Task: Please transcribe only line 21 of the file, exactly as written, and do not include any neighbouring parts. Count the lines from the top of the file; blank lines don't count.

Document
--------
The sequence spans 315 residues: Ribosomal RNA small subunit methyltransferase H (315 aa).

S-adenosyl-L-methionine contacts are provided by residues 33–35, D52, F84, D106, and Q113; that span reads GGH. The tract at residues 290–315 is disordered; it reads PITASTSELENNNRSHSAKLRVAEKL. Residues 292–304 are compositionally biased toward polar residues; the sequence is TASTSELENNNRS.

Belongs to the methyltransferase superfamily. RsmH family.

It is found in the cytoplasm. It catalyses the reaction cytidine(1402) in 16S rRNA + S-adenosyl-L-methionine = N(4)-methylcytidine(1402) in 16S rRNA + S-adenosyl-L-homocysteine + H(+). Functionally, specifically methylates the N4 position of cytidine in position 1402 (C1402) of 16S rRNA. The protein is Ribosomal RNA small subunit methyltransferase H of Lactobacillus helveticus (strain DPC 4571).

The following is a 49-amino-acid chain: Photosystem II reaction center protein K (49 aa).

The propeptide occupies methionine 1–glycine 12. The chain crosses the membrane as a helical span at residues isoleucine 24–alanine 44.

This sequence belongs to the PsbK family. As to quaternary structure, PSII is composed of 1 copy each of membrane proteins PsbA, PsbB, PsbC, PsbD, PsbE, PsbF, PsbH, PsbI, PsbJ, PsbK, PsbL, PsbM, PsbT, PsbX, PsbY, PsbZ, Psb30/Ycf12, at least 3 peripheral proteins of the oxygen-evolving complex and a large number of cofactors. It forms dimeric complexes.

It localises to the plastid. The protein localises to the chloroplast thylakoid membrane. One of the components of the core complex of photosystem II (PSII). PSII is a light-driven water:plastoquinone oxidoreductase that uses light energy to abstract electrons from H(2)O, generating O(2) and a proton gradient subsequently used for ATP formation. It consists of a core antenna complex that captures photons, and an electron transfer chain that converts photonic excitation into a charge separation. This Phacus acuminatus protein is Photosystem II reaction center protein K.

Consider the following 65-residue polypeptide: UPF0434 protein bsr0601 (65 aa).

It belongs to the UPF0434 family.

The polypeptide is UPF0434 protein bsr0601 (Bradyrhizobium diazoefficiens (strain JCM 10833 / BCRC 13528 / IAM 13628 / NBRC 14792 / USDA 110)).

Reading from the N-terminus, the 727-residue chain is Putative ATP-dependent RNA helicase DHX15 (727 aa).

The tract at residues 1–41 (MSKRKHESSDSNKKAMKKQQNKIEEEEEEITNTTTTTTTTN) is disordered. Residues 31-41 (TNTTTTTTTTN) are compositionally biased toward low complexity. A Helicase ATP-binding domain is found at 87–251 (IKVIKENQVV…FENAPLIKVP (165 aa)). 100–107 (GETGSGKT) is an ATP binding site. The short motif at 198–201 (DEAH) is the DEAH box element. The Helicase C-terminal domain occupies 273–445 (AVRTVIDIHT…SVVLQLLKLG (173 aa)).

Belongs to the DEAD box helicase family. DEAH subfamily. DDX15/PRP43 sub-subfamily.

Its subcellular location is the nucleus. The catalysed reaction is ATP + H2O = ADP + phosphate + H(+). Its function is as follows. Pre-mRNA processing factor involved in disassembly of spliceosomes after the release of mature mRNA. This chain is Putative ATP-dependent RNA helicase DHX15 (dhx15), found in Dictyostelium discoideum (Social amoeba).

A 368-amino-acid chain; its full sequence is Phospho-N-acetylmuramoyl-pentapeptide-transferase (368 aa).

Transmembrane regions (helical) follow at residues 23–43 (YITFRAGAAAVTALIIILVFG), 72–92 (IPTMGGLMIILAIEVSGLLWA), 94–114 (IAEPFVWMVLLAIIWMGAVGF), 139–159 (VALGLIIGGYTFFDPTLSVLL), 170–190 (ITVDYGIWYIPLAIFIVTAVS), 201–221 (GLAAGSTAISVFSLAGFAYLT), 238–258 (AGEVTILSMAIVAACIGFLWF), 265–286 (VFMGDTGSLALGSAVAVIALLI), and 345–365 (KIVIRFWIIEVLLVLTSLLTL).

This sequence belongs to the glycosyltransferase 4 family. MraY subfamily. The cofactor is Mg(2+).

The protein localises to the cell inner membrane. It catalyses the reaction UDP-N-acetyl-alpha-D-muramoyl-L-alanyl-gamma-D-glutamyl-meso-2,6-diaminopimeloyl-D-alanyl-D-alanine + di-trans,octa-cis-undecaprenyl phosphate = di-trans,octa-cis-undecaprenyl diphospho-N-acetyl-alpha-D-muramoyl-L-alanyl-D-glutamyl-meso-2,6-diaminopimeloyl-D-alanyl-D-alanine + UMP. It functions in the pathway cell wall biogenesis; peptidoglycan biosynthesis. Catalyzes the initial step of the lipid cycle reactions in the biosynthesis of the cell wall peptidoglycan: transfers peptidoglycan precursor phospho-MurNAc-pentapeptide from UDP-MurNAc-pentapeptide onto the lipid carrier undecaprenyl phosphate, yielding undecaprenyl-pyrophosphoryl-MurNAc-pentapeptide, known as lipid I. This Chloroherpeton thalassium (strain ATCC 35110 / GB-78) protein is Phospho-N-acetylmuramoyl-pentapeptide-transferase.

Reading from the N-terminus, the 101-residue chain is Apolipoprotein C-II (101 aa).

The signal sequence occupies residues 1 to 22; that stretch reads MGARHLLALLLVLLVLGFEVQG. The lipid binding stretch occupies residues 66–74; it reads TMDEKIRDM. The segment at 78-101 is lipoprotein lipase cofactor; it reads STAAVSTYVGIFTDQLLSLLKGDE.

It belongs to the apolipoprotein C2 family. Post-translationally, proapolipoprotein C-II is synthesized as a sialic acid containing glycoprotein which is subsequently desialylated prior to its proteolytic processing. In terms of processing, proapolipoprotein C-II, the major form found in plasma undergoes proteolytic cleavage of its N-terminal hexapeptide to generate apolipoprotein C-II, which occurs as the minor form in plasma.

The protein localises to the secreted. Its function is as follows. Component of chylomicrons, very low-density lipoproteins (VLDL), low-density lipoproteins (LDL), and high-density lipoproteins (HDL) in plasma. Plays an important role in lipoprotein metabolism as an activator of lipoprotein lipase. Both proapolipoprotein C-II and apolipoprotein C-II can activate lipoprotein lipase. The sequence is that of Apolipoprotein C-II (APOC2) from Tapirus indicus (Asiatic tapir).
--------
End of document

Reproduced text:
The signal sequence occupies residues 1 to 22; that stretch reads MGARHLLALLLVLLVLGFEVQG. The lipid binding stretch occupies residues 66–74; it reads TMDEKIRDM. The segment at 78-101 is lipoprotein lipase cofactor; it reads STAAVSTYVGIFTDQLLSLLKGDE.